Hats off to Bethune: The second event, something I rarely attend anymore, was a school concert. With our special invitation in hand we arrived at Doctor Norman Bethune Collegiate in Scarborough. For such events I had been accustomed to a token audience of parents. Not here. We had seats reserved for us or we would have had to stand. No fewer than seven groups performed. The concert began with two selections by the 110-member Junior Band and concluded with the Senior Band. Having attended school concerts in the past, I was accustomed to hearing selections such as Harold Walters’ Instant Concert to demonstrate the musical prowess of the students. Not this time. The final selections by the Senior Band were Howard Cable’s Snake Fence Country and the Festive Overture by Shostakovitch. The future of school music is certainly in good hands here. Bethune’s music head Paul Sylvester certainly deserves special mention for having a band play at that level.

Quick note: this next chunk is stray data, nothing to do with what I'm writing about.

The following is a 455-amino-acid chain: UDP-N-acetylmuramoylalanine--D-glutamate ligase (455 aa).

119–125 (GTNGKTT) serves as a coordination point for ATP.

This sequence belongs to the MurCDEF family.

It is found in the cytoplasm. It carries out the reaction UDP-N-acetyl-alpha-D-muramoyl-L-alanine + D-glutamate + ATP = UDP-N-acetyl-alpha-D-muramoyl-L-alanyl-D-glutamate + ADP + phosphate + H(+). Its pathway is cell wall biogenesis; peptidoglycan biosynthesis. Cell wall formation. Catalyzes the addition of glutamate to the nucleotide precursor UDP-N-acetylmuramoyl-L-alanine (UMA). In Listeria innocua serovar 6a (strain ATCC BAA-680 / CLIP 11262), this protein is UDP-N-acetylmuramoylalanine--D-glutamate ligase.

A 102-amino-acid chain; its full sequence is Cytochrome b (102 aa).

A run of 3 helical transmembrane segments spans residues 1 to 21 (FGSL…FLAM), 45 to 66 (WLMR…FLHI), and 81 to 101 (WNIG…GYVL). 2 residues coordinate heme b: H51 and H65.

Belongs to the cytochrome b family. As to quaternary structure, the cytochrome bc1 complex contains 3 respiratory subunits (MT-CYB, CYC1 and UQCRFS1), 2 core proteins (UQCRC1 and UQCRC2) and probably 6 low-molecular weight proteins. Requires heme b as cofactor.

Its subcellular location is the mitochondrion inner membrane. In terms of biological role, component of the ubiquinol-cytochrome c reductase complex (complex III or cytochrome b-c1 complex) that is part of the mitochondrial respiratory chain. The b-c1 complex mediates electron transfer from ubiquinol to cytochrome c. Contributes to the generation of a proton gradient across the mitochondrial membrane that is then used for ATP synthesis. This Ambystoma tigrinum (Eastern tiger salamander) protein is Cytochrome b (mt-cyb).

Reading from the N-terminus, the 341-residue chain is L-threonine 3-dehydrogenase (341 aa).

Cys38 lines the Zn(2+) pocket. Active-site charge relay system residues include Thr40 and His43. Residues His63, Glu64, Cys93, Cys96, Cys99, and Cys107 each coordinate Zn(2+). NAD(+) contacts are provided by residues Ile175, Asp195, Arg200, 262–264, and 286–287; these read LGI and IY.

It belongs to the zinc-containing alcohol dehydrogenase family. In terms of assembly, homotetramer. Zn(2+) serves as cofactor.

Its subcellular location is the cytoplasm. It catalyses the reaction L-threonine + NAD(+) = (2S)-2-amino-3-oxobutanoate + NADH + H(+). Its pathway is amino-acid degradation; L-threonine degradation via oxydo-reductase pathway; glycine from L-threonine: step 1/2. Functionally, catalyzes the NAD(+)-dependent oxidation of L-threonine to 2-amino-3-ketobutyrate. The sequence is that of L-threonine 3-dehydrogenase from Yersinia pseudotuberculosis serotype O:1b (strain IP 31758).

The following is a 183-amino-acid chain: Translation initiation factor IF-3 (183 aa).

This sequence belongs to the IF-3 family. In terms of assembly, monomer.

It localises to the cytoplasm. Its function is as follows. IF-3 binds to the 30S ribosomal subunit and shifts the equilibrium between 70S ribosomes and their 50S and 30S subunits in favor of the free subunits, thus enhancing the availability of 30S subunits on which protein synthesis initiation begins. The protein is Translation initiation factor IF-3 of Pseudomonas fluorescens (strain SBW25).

Seventh Horizon: It’s that time of year for the local New Horizons group to form yet another new band. By the time this is printed the seventh Toronto New Horizons Band will have begun rehearsals shortly after their Friday evening Instrument Exploration event. A year ago at this time there was a film crew there recording the attendees trying various instruments and making their selections. The film has now been completed with the title The Beat Goes On. Originally planned for broadcast on TV Ontario, the release has been delayed while the producers investigate its eligibility in the Canadian International Documentary Festival, better known as Hot Docs.

Wychwood: The Wychwood Clarinet Choir have announced that they will be having their second annual Clarinet Day on Sunday March 1 in Walter Hall of the Edward Johnson Building. There will be masterclasses with James Campbell, morning workshops with U of T faculty and a concert with both the Wychwood Clarinet Choir and the U of T Clarinet Ensemble. For information about registration go to their website: They have also reminded us about their spring concert ”Swing into Spring” on May 24. It’s a safe bet that they will be performing at least one work written for them by “composer-in-residence” Howard Cable.